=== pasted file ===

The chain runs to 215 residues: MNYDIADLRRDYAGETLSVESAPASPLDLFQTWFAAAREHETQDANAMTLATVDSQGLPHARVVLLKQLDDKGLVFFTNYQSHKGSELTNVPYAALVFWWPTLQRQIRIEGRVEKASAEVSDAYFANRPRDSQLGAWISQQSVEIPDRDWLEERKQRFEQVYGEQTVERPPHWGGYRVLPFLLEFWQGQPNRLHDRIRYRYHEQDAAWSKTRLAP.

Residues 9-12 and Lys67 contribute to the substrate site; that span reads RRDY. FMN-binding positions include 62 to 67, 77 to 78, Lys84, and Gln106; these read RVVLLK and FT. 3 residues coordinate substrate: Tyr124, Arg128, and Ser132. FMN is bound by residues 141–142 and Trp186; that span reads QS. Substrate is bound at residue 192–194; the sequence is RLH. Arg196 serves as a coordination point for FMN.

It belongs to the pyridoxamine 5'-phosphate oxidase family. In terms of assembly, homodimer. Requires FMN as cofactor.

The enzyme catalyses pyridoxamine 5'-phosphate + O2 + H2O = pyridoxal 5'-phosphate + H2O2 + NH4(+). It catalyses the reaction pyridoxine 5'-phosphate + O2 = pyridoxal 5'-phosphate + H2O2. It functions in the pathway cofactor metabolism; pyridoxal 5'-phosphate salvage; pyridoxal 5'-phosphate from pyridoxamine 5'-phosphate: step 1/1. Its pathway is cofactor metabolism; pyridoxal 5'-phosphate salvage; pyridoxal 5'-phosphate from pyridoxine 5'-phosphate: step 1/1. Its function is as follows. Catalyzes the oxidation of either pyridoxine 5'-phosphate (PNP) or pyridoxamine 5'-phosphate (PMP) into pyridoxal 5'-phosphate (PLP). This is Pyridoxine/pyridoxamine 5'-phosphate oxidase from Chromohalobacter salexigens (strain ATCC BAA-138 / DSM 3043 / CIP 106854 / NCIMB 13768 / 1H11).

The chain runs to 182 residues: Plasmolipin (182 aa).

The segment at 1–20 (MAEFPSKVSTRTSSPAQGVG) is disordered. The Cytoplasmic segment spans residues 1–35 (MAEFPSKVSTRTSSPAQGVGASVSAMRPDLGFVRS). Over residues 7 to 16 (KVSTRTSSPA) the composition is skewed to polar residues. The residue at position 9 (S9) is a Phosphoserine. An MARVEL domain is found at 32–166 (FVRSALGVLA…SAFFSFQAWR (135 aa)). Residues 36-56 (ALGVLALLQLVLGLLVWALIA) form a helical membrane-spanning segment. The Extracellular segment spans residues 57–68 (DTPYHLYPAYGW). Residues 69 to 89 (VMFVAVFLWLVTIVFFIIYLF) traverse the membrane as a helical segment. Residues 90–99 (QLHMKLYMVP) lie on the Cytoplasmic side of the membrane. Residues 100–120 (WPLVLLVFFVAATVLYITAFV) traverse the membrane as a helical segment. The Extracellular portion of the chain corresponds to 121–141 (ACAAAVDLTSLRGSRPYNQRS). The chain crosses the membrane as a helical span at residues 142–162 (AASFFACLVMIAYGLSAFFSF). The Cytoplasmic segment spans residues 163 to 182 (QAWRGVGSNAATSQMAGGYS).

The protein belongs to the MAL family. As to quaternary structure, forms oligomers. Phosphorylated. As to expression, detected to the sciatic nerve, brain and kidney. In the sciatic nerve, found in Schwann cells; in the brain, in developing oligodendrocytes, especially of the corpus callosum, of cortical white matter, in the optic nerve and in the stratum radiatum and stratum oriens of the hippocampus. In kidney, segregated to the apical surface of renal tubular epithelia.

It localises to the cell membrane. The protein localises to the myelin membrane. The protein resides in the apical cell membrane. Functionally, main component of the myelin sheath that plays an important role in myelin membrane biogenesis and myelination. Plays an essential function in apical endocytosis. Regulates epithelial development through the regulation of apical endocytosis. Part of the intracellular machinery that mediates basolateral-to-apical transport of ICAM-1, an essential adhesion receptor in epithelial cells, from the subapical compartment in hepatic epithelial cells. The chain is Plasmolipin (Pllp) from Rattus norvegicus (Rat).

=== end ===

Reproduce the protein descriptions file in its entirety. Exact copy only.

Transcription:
The chain runs to 215 residues: MNYDIADLRRDYAGETLSVESAPASPLDLFQTWFAAAREHETQDANAMTLATVDSQGLPHARVVLLKQLDDKGLVFFTNYQSHKGSELTNVPYAALVFWWPTLQRQIRIEGRVEKASAEVSDAYFANRPRDSQLGAWISQQSVEIPDRDWLEERKQRFEQVYGEQTVERPPHWGGYRVLPFLLEFWQGQPNRLHDRIRYRYHEQDAAWSKTRLAP.

Residues 9-12 and Lys67 contribute to the substrate site; that span reads RRDY. FMN-binding positions include 62 to 67, 77 to 78, Lys84, and Gln106; these read RVVLLK and FT. 3 residues coordinate substrate: Tyr124, Arg128, and Ser132. FMN is bound by residues 141–142 and Trp186; that span reads QS. Substrate is bound at residue 192–194; the sequence is RLH. Arg196 serves as a coordination point for FMN.

It belongs to the pyridoxamine 5'-phosphate oxidase family. In terms of assembly, homodimer. Requires FMN as cofactor.

The enzyme catalyses pyridoxamine 5'-phosphate + O2 + H2O = pyridoxal 5'-phosphate + H2O2 + NH4(+). It catalyses the reaction pyridoxine 5'-phosphate + O2 = pyridoxal 5'-phosphate + H2O2. It functions in the pathway cofactor metabolism; pyridoxal 5'-phosphate salvage; pyridoxal 5'-phosphate from pyridoxamine 5'-phosphate: step 1/1. Its pathway is cofactor metabolism; pyridoxal 5'-phosphate salvage; pyridoxal 5'-phosphate from pyridoxine 5'-phosphate: step 1/1. Its function is as follows. Catalyzes the oxidation of either pyridoxine 5'-phosphate (PNP) or pyridoxamine 5'-phosphate (PMP) into pyridoxal 5'-phosphate (PLP). This is Pyridoxine/pyridoxamine 5'-phosphate oxidase from Chromohalobacter salexigens (strain ATCC BAA-138 / DSM 3043 / CIP 106854 / NCIMB 13768 / 1H11).

The chain runs to 182 residues: Plasmolipin (182 aa).

The segment at 1–20 (MAEFPSKVSTRTSSPAQGVG) is disordered. The Cytoplasmic segment spans residues 1–35 (MAEFPSKVSTRTSSPAQGVGASVSAMRPDLGFVRS). Over residues 7 to 16 (KVSTRTSSPA) the composition is skewed to polar residues. The residue at position 9 (S9) is a Phosphoserine. An MARVEL domain is found at 32–166 (FVRSALGVLA…SAFFSFQAWR (135 aa)). Residues 36-56 (ALGVLALLQLVLGLLVWALIA) form a helical membrane-spanning segment. The Extracellular segment spans residues 57–68 (DTPYHLYPAYGW). Residues 69 to 89 (VMFVAVFLWLVTIVFFIIYLF) traverse the membrane as a helical segment. Residues 90–99 (QLHMKLYMVP) lie on the Cytoplasmic side of the membrane. Residues 100–120 (WPLVLLVFFVAATVLYITAFV) traverse the membrane as a helical segment. The Extracellular portion of the chain corresponds to 121–141 (ACAAAVDLTSLRGSRPYNQRS). The chain crosses the membrane as a helical span at residues 142–162 (AASFFACLVMIAYGLSAFFSF). The Cytoplasmic segment spans residues 163 to 182 (QAWRGVGSNAATSQMAGGYS).

The protein belongs to the MAL family. As to quaternary structure, forms oligomers. Phosphorylated. As to expression, detected to the sciatic nerve, brain and kidney. In the sciatic nerve, found in Schwann cells; in the brain, in developing oligodendrocytes, especially of the corpus callosum, of cortical white matter, in the optic nerve and in the stratum radiatum and stratum oriens of the hippocampus. In kidney, segregated to the apical surface of renal tubular epithelia.

It localises to the cell membrane. The protein localises to the myelin membrane. The protein resides in the apical cell membrane. Functionally, main component of the myelin sheath that plays an important role in myelin membrane biogenesis and myelination. Plays an essential function in apical endocytosis. Regulates epithelial development through the regulation of apical endocytosis. Part of the intracellular machinery that mediates basolateral-to-apical transport of ICAM-1, an essential adhesion receptor in epithelial cells, from the subapical compartment in hepatic epithelial cells. The chain is Plasmolipin (Pllp) from Rattus norvegicus (Rat).